Deputy Prime Minister Numan Kurtulmus said on Monday it was wrong to call the Cumhuriyet raid an operation "against writers".

"This is about the entity that owns the Cumhuriyet newspaper. It is an investigation that was launched by the Istanbul chief prosecutor's office in August and then yesterday warrants were issued.

"It is a legal process and it is not right for the government to comment on it."

Oznur Calik, the deputy chairwoman of AKP, said no one arrested at Cumhuriyet was "being held for being journalists. We can’t condone anyone engaged in terror activities".

Cengiz Er, the editor-in-chief of the pro-government Superhaber news website, told MEE that the Cumhuriyet newspaper had strayed from its journalistic mission and the raid was a consequence of that.

"This can't be laid at the government’s door. There has been infighting within Cumhuriyet itself that the paper has strayed from its founding principles and from journalism," he said.

"Take Can Dundar for example. He is a project and has nothing to do with journalism. Others within the paper knew this and were opposed to him."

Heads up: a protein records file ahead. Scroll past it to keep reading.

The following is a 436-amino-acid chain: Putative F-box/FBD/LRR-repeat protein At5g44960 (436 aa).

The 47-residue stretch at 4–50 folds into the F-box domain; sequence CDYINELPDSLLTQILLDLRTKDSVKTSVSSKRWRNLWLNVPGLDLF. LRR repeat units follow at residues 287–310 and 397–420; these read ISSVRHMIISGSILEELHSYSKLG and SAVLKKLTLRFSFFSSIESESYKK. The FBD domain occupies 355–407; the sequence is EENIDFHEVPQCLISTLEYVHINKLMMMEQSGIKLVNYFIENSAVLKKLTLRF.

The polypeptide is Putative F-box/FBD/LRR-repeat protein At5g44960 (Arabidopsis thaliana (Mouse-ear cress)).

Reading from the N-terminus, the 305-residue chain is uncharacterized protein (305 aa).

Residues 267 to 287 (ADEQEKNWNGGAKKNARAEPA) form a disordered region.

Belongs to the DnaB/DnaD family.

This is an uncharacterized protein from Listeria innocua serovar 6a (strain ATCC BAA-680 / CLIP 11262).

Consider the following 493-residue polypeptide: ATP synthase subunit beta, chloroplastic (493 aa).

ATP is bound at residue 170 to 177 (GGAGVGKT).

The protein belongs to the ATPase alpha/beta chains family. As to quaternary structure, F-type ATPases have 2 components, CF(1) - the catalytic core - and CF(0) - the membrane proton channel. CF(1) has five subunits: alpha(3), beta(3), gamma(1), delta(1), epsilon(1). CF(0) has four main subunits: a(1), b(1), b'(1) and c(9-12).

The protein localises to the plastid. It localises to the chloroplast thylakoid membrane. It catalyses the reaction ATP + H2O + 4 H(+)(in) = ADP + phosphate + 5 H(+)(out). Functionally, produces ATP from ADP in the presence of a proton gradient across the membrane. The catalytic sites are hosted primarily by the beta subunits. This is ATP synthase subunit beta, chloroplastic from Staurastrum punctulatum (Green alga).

Dundar was editor-in-chief when he was arrested in 2015 for publishing video footage that showed Turkey’s spies apparently attempting to smuggle arms to Syria disguised as aid. At the time Erdogan had vowed that Dundar "would pay the price" for that "betrayal".

Er said polarisation in Turkey was pushing people to take positions without considering realities.

"I hate to see police enter a newspaper’s premises. It is a sad sight. But you can’t blame the government for this. It is not journalism when they have made it their mission to stop Recep Tayyip Erdogan at any cost. I know that they have often ignored PKK-related news just to damage Erdogan," he said.

Counter-coup claims

However, Kemal Kilicdaroglu, the chairman of the opposition Republican People’s Party (CHP), said the powers had been used in a "counter-coup" against anyone who opposed the ruling AKP party.

"The coup attempt of 15 July has been exploited. We have a situation where intellectuals and the free press are being silenced.  We are now faced with a counter-coup," he said.

"They have used the state of emergency to bypass parliament and [are] using the power of decrees to change the constitutional order," Kilicdaroglu told reporters in front of Cumhuriyet’s Ankara bureau.

Even the Nationalist Movement Party (MHP), a firm ally of the AKP currently, opposed the raid on Cumhuriyet and arrest of its staff.